Wednesday, November 26, 2008

Too Much Fun!

Have you ever wondered, “How did they do that?” Or, spent countless hours trying to find directions for a particular project? I know I have! The new Somerset Workshop Volume 5 from Stampington & Company will answer a lot of your questions and save you time trying to find directions for a particular technique or project.

The Somerset Workshop is a 144 page soft bound book that is packed with over 85 samples and finished projects! The book is broken up into four separate “workshops” (or chapters) and concludes with a section entitled “Meet the Artists”, followed by an article about the Publisher. You will also notice that each Workshop is also color coded making it easy to locate a project or artist in the book.

The Workshops in this book are as follows:

  • Woodworks by Audry Hernandez
  • Altered Books & Boxes by Linda Trenholm
  • Tin Metal Artistry by Marsha Williams
  • Altered Images; Story by Jana Holstein; Artwork by Shona Cole, Jill Marie Shulse, & Tena Sprenger

After reading the book from cover to cover I had to make a decision, “Where would I start?” The directions for these workshops were very clear and easy to understand and the step-by-step and finished product photography was really great! These two things made me feel like I could accomplish any of the projects with ease. Of course, the decision of which workshop I would create my first project from was still looming over me and so I finally decided to start with Workshop 4, Watercolor Sketchbook by Tena Sprenger. /P>

As I read through Tena’s story and directions for this watercolor technique, I was completely intrigued. I had seen something similar to this years ago and thought the finished product was beautiful. Since I am not much on sketchbooks, and I wanted to share my artwork, I decided to skip the bookmaking portion and dive right into the watercolor portion of this workshop. I found this vintage Christmas image on the internet and as Tena suggested, I used my Adobe Photoshop Elements to turn the image into a watermark. Tena left her image in color but I opted to change my to black and white which worked better for me. Once I had the image the way that I wanted it, I printed it out onto Watercolor paper. I would have preferred to use the 90lb smooth finish watercolor paper that was suggested but all I had at the moment was some Prima Paintable cardstock (a watercolor paper) which I used the reverse side for in this project.

Card-original Card-sketch   

Once I had the image printed onto my watercolor paper, I began to color in the areas of the image using watercolor pencils. Having this “watermark guide” image to follow helped me with proper shading and placement of color. Once my image was completely colored I went over it with a damp waterbrush to blend the colors. This technique made me look like a watercolor artist yet it was so quick and simple!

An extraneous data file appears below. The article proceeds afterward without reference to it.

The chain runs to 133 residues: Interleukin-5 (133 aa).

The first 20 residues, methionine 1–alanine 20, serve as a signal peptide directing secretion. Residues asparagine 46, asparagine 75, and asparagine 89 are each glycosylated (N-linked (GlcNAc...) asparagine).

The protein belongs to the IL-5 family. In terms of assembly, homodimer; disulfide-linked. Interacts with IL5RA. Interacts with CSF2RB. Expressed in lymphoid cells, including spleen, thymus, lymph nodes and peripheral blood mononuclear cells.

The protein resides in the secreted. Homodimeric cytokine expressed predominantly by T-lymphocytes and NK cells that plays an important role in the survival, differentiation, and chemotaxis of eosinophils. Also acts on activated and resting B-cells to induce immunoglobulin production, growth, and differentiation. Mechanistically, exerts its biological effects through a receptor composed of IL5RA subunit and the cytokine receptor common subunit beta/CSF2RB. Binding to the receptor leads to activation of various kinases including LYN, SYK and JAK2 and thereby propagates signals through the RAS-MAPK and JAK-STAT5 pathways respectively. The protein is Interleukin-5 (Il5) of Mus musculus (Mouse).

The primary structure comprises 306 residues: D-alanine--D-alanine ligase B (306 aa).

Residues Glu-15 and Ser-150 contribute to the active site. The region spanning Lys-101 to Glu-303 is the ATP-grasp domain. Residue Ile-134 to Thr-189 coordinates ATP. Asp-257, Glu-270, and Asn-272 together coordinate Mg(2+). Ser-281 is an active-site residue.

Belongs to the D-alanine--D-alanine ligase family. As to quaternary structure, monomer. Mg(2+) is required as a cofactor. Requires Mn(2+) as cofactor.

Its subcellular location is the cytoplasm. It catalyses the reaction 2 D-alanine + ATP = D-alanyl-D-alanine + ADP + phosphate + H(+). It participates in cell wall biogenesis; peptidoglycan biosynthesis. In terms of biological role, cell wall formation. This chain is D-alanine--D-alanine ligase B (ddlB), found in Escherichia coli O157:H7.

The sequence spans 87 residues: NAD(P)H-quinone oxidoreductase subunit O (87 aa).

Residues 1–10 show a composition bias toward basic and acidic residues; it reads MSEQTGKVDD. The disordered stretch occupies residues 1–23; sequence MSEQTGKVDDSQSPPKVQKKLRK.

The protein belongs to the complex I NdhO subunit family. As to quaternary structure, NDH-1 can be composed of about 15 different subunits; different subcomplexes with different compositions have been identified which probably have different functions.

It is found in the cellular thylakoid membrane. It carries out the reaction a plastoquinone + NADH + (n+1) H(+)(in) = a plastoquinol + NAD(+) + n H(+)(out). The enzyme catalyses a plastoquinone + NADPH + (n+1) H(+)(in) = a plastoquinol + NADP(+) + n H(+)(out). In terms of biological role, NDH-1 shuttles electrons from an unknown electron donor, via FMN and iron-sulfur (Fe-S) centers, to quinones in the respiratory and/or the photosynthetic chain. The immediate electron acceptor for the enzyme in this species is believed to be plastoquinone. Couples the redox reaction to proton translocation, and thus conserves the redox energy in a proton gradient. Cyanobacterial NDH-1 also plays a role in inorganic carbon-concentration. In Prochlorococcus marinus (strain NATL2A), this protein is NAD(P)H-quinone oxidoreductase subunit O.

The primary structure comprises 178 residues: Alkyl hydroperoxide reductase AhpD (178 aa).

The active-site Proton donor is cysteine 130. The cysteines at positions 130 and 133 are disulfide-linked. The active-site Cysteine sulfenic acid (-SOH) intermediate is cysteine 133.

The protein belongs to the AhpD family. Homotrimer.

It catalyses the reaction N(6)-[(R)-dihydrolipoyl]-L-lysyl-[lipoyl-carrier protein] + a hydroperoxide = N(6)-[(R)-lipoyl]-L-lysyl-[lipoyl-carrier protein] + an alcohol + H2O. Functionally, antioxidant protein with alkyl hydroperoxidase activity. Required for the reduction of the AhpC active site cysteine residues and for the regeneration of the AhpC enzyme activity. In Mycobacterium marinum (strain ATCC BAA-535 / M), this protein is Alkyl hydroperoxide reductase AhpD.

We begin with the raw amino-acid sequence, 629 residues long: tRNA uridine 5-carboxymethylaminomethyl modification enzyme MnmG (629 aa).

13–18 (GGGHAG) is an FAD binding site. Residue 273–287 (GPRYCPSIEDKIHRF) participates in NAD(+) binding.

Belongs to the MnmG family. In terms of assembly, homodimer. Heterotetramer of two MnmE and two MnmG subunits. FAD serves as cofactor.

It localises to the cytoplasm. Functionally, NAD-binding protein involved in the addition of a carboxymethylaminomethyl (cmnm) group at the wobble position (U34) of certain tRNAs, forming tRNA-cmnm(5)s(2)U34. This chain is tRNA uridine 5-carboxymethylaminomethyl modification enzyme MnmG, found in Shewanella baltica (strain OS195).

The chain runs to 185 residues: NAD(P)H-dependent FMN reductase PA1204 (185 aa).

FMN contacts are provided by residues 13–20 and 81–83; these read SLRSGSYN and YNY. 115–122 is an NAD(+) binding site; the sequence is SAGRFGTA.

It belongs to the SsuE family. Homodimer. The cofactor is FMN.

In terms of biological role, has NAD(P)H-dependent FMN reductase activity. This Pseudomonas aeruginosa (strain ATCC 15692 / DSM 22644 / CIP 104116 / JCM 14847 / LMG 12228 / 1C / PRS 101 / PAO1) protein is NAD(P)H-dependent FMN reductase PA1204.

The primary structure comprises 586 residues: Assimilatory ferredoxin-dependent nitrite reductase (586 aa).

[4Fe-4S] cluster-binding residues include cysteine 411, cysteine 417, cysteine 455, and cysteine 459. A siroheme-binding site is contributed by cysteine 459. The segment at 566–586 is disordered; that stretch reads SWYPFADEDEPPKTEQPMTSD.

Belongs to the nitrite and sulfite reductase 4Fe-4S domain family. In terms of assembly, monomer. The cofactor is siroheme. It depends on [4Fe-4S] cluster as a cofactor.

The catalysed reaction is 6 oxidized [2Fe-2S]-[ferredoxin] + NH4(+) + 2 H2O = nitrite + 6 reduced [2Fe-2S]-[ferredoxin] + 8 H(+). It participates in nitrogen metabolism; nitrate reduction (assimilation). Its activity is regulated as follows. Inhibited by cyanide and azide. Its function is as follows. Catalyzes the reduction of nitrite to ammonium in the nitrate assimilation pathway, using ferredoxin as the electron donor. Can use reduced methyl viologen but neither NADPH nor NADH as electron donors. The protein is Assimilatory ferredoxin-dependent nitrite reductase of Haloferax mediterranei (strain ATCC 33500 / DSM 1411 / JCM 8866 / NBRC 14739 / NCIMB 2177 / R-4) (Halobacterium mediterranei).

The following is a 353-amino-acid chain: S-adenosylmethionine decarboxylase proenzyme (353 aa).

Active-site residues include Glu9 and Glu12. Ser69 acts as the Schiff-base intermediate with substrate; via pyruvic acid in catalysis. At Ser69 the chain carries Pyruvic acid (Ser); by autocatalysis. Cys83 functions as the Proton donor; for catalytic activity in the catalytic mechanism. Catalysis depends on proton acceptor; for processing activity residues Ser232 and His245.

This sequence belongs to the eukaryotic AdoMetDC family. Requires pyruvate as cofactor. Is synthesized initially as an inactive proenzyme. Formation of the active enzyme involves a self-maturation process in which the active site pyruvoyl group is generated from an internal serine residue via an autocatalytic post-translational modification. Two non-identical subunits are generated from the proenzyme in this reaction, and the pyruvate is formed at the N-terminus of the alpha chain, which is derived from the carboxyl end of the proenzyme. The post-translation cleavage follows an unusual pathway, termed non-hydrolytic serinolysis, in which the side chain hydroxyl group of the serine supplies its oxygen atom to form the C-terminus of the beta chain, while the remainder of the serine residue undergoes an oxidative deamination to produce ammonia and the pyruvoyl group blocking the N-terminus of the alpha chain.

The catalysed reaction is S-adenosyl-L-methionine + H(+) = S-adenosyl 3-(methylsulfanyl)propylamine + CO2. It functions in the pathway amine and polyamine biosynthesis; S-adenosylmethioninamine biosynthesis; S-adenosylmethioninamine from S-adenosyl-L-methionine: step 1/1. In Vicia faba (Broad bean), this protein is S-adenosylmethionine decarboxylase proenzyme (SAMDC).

Card-finished
Title: The Bells are Ringing card
Products used: Cardstock (Prism Prismatics)
Watercolor Paper (Prima)
Image (Christmasgifts.com)
Watercolor Pencils (Stampin' Up)
Gold Pen (Krylon)
Stamp (TAC)
Ink (Whispers)
Scallop Template (bgladpapercrafts.cuttersmarket.com)
Gold Ribbon (Hobby Lobby)
Adhesive (Adhesive Tech, Permanent Bond Glue Runner)

My second project comes from Workshop 2 by Linda Trenholm. Linda’s workshop is all about altered books and boxes - and boxes I have - lots of them! I keep just about every tin or box that comes my way thinking that one day I might use that on a project. When I saw the Dance project, I knew it was time to dust off a canvas and a saved tin from days past. As I followed Linda’s instruction on getting the crackle effect on the canvas, I had a completely different idea in mind for my canvas than what I ended up with. Somehow when I get out paints and various mediums my projects take unexpected twists and turns. The canvas was originally going to have a John Deere theme, but then as I began to work, I could see a different kind of farm theme appearing. The larger Altoids tin was replaced with the smaller Maya Road tin and instead of hanging embellishments from the tin as Linda did in her Dance canvas, I chose to use stickers to create a background for my canvas. I adhered the painted tin to my canvas as the last step.

Farm-Fresh-Canvas
Title: Fresh Eggs Canvas
Products used: Cardstock (Prism Prismatics)
Acrylic Paint (Golden & Liquitex)
White Gesso (Liquitex)
One Step Crackle (DecoArt)
Antiquing Medium (Plaid)
Instant Age Varnish (Delta Cermacoat)
Copper Ink (Tseuniko)
Embossing Powder (PK Glitz)
Stickers (Tumblebeasts)
Tin (Maya Road)
Canvas

The last section of the book is devoted to the artists themselves. A short one page interview/bio, with picture, provides an in depth look at who these people are that create such treasured pieces of art. While each of these artist may not represent my “style”, they have provided a platform to create art that I can springboard from.

It would be difficult to find classes in my area that were offered from each of these talented ladies. Stampington & Company has brought them all into my home through the pages of this book – Somerset Workshop Volume 5. Pick up a copy and join me in class – you won’t be sorry!

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